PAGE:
TITLE

U.S. ASSISTANCE TO LESS DEVELOPED COUNTRIES, 1956-65

AUTHOR(S)
Kauffman, Kenneth M.; Stalson, Helena
PUB. DATE
July 1967
SOURCE
Foreign Affairs;Jul67, Vol. 45 Issue 4, p715
SOURCE TYPE
Academic Journal
DOC. TYPE
Article
ABSTRACT
This article summarizes the economic assistance of the U.S. to developing nations. The countries assisted by the country from 1956 to 1965 are the following: India, Pakistan, Korea, Vietnam, Brazil, Turkey, Egypt, Taiwan, Chile, Israel, Colombia, Iran, Indonesia, Mexico, Argentina, Jordan, Morocco, Greece, Laos and the Philippines. There are striking differences between total aid expenditures in a country and assistance per capita. India is first in total but nineteenth in per capita aid among the first twenty recipients. Pakistan and Brazil rank high in total but low in per capita assistance. Conversely, Israel, Jordan and Laos are rather far down the list of total aid but rank first, second and third in aid per capita. Evidently countries with large populations tend to receive more aid, but not nearly in proportion to the number of their inhabitants. There have also been a few significant changes in the ranking of countries. Compared to their positions over the entire period 1945-65, Chile, Colombia, Egypt and Iran in the last ten years have moved up in the ranking of total aid received, while Greece and the Philippines have gone down. Over the ten-year period, 1956-65, the terms of U.S. economic assistance have become progressively harder. During the first quinquennium, 42 percent of bilateral economic aid commitments were loans, in the second, 60 percent.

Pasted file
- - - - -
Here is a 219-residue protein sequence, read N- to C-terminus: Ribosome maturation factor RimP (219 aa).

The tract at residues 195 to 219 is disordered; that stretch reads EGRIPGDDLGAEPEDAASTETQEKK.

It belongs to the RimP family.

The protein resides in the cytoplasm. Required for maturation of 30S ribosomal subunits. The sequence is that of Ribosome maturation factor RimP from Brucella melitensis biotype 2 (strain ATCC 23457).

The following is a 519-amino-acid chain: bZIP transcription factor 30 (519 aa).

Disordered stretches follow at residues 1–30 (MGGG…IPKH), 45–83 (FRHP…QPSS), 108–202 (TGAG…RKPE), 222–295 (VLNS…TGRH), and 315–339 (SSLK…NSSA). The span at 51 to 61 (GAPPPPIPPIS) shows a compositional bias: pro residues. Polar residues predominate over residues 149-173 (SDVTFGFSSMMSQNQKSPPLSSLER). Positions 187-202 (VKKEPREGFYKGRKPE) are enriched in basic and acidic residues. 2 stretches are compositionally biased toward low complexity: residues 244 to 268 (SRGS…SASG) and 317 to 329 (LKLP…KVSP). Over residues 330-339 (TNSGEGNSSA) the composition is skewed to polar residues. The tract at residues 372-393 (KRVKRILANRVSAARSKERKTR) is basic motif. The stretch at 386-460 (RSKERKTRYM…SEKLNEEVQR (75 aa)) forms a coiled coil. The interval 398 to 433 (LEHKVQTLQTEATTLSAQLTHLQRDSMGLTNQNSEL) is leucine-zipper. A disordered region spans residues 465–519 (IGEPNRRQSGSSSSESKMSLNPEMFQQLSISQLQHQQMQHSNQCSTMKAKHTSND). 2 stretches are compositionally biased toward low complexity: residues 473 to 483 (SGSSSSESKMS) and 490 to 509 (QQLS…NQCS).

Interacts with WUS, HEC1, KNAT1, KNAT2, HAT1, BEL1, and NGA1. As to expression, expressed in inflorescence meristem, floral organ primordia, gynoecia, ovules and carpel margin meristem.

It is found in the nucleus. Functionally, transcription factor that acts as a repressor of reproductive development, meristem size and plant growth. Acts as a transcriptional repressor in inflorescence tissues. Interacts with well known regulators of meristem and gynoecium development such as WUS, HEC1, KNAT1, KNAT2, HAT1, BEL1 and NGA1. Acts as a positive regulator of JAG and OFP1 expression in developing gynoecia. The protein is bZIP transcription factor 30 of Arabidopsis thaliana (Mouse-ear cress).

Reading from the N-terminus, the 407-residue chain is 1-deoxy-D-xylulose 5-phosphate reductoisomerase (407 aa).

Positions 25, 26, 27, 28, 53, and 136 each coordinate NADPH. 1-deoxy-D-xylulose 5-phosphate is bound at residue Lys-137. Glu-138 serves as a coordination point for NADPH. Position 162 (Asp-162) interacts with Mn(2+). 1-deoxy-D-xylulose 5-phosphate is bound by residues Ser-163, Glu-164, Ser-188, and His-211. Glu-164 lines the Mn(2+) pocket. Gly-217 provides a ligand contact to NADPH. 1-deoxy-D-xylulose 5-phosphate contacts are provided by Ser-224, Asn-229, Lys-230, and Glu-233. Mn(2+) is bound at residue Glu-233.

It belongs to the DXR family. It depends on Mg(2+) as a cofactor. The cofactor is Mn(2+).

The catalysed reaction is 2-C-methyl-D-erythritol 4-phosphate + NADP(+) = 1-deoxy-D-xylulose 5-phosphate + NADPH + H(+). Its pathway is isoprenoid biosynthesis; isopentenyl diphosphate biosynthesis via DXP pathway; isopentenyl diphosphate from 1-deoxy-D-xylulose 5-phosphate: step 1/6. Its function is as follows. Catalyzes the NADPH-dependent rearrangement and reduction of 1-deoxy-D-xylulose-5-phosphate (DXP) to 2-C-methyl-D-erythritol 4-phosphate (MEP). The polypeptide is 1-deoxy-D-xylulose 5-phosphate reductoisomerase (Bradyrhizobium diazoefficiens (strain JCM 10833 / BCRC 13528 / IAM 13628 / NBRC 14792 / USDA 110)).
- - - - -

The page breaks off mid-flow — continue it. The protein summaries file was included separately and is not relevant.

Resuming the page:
ACCESSION #
5804003

 

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